If an owner or builder (depending on who is responsible for building and planning approvals) does not fulfil their obligations, then either may end the contract by written agreement or by sending the other a written notice by certified mail or personal service under clause 25.7(c) of the contract.

Under the Alterations and Additions contract you must commence building work within 15 working days of the owner providing all of the essential information listed in clause 4 of the contract.

The owner has 90 working days after the contract is signed to provide this essential information.

If an owner does not fulfil their obligations within 90 days, clause 4.2 of the Alterations and Additions contract provides that a builder may give the owner written notice to end the contract.

If the builder ends the contract, this would allow the builder to retain the deposit or an amount calculated in accordance with clause 25.8, whichever is the greater.  

In addition, either party may also end the contract by written agreement or by sending the other a written notice by certified mail or personal service under clause 25.7(c) of the contract.

Stage 3. After building work has commenced

Delays during construction can be frustrating and cause tension. 

They can also lead to disputes.

Being aware of your rights and obligations regarding extensions of time is critical.

3 ways to manage delays during the building work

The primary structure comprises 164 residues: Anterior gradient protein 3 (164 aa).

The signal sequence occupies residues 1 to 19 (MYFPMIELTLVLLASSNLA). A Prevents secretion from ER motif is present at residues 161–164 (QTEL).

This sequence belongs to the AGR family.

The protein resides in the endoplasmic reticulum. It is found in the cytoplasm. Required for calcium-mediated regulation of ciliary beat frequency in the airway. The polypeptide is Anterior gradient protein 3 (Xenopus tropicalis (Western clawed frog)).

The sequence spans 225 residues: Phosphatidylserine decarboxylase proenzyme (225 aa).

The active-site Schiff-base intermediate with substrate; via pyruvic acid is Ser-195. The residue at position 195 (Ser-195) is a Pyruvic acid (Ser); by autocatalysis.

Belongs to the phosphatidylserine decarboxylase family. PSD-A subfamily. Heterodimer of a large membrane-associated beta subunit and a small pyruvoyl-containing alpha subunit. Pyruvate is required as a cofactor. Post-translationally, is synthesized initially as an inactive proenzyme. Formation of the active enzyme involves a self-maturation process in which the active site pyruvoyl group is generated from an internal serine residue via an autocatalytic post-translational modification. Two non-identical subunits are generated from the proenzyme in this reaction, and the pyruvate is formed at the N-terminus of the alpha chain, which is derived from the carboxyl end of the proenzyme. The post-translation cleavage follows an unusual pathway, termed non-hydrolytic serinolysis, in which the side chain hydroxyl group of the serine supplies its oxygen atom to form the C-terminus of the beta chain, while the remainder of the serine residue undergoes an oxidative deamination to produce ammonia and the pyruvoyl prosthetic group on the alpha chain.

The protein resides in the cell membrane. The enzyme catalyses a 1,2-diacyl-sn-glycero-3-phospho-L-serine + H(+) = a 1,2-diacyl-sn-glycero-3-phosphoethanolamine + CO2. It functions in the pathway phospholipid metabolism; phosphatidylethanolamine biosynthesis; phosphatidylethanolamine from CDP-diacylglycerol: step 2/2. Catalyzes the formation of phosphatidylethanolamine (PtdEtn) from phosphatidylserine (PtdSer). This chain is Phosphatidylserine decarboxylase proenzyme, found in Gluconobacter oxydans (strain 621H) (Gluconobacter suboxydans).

1. Monitor the progress of the construction work and track it against contracted timeframes.
  2. Communicate any delays or disruptions to the owner as soon as possible.
  3. Seek an extension of time as soon as you become aware that a delay will impact construction timeframes.

How to claim an extension of time

An extension of time may be available if the delay is:

  • caused by something beyond the builder’s control, and
  • was not reasonably foreseeable at the time the builder entered into the contract.

There is a non-exhaustive list of what may constitute an extension of time under ACT HIA contracts.

To claim an extension of time you must:

  • Provide the owner with a written notice for an extension of time detailing:
    • The cause of the delay; and
    • The extension of time.
  •  Ensure that the notice is provided to the owner within 5 working days of when you became aware of both the cause and the extent of the delay.

If you do not claim the extension of time in accordance with the contract, you may be unable to rely on it.

Generally you cannot claim an extension of time for delays you cause or a delay that was reasonably foreseeable at the time the contract was signed.

The Homeowner is unhappy about an extension of time – what should you do?

HIA contracts require the homeowner to not unreasonably refuse to approve an extension of time.

If the homeowner disagrees with the extension of time, you have 2 options:

  • Provide evidence to support your claim.
    Economic information or correspondence from suppliers may help convince a client that the delay was not foreseeable at the time of signing the contract.
  • Refer to the dispute resolution clause.
    If you and the owner disagree, you should follow the process set out in the dispute resolution clause of the contract

HIA has extension of time documents available through HIA contracts online.

To find out more, contact HIA's Workplace Services team

Email us